3D ICs: Opportunities & Timing
Posted date : Aug 16, 2008

A new study from Yole on 3D ICs sees a bright future for applications, markets and active layer transfer technology.

Chip performance, size and functionality – especially for consumer electronics – will drive the industry to adopt 3D stacked chips with through-silicon vias (TSVs) replacing wire bonding for certain markets in the 2009-2015 time frame.

The technical issues for innovative 3D packaging at the wafer level are close to being solved.
Stacking memories, stacking memories and logic, MEMS on CMOS and image sensors with microprocessors will be the first mass market applications.

Image sensors first

Here at Yole, we first predicted that image sensors would be the next “killer app” for TSV two years ago. Successive announcements from Toshiba, Oki, STMicroelectronics, Micron and Tessera-ShellCase have proved us right.

This is just a first step into a long and complex overall technology roadmap. We see the next applications in wireless system-in-package (RF-SiP) and memories (Flash and DRAMs).

Figure 1. 3D TSV wafer forecast Reference: Yole 3D IC & TSV Report ©2008 Yole Développement.

Memory nex

Memory is next in line. For DRAMs, the density and performance drivers are clear. Flash (NAND & NOR), on the other hand, is not designed for speed, so wire-bond interconnect technology could meet the requirements for 3D packaging. However, form factor and density limitations may push Flash to stacking with TSV within the next three years, with ten dies vertically stacked in a total package height thinner than 1.0mm.

Figure 1 shows our detailed forecast for 3D TSV wafers to be shipped in the 2008-2014 time frame. We forecast that about 200,000 yielded wafers (200mm-equivalent) will be processed with TSVs this year.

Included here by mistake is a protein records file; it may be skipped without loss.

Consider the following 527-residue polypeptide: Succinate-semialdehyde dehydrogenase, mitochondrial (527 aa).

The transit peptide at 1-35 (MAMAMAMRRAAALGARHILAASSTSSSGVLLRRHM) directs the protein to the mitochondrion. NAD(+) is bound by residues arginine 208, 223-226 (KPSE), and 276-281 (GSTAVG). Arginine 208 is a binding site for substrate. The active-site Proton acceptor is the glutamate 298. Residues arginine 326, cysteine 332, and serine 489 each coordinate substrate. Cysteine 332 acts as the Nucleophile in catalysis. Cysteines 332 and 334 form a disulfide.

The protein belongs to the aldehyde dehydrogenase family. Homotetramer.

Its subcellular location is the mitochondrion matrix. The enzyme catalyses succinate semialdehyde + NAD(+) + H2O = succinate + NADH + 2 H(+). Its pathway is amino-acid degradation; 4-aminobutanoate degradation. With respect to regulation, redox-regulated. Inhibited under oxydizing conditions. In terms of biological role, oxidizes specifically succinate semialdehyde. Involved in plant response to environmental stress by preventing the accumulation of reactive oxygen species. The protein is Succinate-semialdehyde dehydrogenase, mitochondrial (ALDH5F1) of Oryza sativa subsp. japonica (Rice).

Wafer level transfer

The advent of 3D ICs will open the door to further innovation. For example, we see Tracit Technologies’ low-temperature direct oxide bonding as a powerful approach for wafer-level circuit transfer technology in applications including image sensors, photonic circuits and 3D-integration.

For CMOS image sensors, Tracit’s circuit layer transfer technology is currently delivering back-illumination capabilities. This technology dramatically improves sensor sensitivity compared to standard front-illuminated sensors.

By 2010-2011, when the market for the integration of heterogeneous components such as memories, power ICs and analog takes off, Tracit’s transfer technology will simplify device design and manufacturing with hybrid function capability and technology integration

From that point on, the market will really soar. In 2007, 0.5 million wafers were processed. By 2014, the number of processed wafers will be 16.6 million with a 56% CAGR over 2007/2014.

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